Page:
September 3, 2014 — Women in areas with higher concentrations of black residents are less likely to receive recommended breastfeeding support from hospitals and birth centers, according to an analysis published in CDC's Morbidity and Mortality Weekly Report, Reuters reports.
For the study, CDC researchers sought to determine why black women are 16% less likely than white women to breastfeed their newborns (Cohen, Reuters, 8/29). The researchers compiled responses from 2,643 U.S. hospitals and birth centers from the 2011 Maternity Practices in Infant Nutrition and Care -- or mPINC -- survey.
The researchers analyzed the facilities' compliance with the World Health Organization and United Nations Children's Fund's best practices for successful breastfeeding and compared the results for providers in zip code areas with a higher percentage of black residents to those with a lower percentage (Lind et al., MMWR, 8/22).
The analysis found that providers in areas with a higher percentage of black residents were more likely to administer tests to their staff on breastfeeding support.
However, researchers also found that maternity wards in these areas were less likely to limit the use of formula and other breastfeeding supplements, which are tied with lower chances of breastfeeding. In addition, hospitals in such areas were 7% more likely to provide infants with pacifiers, which can sometimes impede breastfeeding, and were less likely to offer mothers breastfeeding support after they had returned home.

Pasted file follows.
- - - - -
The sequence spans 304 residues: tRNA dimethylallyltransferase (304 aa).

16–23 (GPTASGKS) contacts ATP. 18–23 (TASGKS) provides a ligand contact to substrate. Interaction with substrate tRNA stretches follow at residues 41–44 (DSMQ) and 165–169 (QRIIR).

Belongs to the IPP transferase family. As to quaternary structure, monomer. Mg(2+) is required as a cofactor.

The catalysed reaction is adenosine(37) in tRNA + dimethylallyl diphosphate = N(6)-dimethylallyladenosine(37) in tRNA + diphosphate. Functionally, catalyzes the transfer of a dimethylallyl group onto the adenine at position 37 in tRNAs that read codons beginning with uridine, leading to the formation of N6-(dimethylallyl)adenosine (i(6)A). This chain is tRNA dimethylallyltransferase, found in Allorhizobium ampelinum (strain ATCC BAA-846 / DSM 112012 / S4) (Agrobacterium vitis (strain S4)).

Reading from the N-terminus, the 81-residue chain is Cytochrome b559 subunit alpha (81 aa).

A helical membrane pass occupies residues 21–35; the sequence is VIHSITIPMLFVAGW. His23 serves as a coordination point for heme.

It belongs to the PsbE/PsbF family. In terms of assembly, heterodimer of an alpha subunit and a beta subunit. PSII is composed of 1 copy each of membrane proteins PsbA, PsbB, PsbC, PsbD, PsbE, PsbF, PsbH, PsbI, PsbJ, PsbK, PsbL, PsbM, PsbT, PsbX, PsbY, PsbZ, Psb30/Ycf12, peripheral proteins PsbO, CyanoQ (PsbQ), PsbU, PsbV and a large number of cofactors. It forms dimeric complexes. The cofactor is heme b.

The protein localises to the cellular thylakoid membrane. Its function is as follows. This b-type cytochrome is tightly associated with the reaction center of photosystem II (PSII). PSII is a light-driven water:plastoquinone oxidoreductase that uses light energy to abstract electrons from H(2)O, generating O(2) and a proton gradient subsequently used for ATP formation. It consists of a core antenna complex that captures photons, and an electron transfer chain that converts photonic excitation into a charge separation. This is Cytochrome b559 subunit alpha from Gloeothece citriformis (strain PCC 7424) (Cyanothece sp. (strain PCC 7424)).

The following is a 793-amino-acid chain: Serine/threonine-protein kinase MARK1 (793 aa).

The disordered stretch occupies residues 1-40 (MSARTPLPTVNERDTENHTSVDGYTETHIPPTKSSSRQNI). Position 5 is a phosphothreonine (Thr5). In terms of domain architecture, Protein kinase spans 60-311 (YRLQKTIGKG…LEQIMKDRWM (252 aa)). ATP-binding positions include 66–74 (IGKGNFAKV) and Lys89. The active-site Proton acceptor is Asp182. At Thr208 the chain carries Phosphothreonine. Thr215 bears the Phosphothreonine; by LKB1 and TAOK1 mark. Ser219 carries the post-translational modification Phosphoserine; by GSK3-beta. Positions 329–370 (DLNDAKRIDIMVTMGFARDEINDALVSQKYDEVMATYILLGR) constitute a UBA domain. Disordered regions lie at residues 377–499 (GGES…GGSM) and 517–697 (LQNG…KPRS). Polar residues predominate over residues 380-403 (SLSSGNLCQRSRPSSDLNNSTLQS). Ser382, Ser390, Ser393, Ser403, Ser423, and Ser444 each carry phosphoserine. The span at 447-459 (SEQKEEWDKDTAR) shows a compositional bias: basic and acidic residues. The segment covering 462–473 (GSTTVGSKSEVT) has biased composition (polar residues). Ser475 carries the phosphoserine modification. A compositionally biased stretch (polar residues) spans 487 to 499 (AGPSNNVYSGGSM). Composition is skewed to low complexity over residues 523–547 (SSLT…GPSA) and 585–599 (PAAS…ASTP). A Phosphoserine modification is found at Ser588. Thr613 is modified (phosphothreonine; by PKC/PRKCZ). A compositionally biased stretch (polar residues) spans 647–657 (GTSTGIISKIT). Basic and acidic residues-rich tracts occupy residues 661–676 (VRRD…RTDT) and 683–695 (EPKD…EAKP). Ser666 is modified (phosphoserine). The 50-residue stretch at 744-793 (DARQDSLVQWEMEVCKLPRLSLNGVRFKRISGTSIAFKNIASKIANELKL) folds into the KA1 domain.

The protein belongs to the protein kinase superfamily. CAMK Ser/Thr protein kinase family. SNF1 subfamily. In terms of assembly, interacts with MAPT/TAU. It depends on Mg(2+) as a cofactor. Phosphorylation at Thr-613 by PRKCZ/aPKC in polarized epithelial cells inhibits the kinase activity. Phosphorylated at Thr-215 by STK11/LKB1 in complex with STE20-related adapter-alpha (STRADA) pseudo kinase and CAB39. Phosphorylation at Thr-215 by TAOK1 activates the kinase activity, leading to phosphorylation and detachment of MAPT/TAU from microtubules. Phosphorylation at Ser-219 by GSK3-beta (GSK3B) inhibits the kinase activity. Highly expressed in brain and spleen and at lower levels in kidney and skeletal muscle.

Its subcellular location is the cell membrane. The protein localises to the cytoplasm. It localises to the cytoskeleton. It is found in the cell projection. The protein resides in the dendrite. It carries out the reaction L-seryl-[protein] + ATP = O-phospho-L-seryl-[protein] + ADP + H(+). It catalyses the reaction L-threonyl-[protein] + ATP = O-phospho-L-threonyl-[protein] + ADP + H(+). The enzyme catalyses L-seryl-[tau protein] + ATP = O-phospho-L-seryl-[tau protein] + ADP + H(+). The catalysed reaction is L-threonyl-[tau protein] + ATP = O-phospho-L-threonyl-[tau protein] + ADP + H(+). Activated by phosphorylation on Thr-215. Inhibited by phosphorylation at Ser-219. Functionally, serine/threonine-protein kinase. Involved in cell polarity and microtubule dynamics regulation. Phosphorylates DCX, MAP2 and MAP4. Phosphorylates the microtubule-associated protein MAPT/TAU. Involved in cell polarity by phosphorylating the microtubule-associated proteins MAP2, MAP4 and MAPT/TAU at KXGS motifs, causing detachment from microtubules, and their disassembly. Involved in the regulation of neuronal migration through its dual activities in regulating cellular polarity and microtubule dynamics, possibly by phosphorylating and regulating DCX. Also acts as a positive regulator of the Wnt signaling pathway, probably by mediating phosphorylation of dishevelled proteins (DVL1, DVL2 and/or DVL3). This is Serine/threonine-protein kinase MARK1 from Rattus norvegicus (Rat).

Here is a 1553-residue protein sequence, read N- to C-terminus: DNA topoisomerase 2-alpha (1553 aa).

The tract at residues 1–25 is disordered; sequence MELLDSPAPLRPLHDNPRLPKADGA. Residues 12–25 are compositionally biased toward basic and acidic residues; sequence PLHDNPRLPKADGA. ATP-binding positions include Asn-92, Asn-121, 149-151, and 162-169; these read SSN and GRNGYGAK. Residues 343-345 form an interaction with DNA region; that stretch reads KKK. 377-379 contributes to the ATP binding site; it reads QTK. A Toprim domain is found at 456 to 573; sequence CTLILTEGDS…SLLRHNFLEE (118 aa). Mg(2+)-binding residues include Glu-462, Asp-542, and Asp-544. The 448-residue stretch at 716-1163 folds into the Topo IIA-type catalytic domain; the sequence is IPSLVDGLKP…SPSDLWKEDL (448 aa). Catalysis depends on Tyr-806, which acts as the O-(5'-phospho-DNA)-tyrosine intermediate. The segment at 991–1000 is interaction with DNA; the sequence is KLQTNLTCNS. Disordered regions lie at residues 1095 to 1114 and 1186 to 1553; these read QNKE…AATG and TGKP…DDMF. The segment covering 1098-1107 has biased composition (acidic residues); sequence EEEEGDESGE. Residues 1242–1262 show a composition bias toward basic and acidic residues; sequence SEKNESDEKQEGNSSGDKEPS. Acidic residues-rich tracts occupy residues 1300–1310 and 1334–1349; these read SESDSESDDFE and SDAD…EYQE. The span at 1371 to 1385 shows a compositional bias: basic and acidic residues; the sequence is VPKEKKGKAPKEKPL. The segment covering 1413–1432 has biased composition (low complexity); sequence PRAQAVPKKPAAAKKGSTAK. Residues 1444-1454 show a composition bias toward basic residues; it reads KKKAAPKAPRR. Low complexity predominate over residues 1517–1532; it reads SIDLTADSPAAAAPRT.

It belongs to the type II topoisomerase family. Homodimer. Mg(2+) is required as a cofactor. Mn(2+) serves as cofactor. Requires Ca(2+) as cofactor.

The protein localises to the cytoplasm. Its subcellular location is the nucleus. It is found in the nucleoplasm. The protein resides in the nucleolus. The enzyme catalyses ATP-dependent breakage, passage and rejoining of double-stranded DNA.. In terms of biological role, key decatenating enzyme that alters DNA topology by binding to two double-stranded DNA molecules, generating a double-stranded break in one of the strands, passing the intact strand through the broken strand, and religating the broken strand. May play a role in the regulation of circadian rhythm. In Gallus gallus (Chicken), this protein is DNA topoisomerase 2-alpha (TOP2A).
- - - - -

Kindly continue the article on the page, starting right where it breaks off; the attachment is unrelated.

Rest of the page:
In addition, the analysis found that providers in areas with a lower percentage of black residents were 14% more likely to promote starting breastfeeding early and almost 12% more likely to attempt to keep newborns next to their mothers while in the hospital, both of which have been shown to promote breastfeeding, according to Reuters.
Lead study author Jennifer Lind said, "We think it's really important that all hospitals -- regardless of where they're located -- apply policies and practices proven to be supportive of breastfeeding so that more babies are able to reap the numerous benefits." However, she noted that "[b]ecause this is the first stab or look into the whole issue, we really don't know why we're seeing these disparities" (Reuters, 8/29).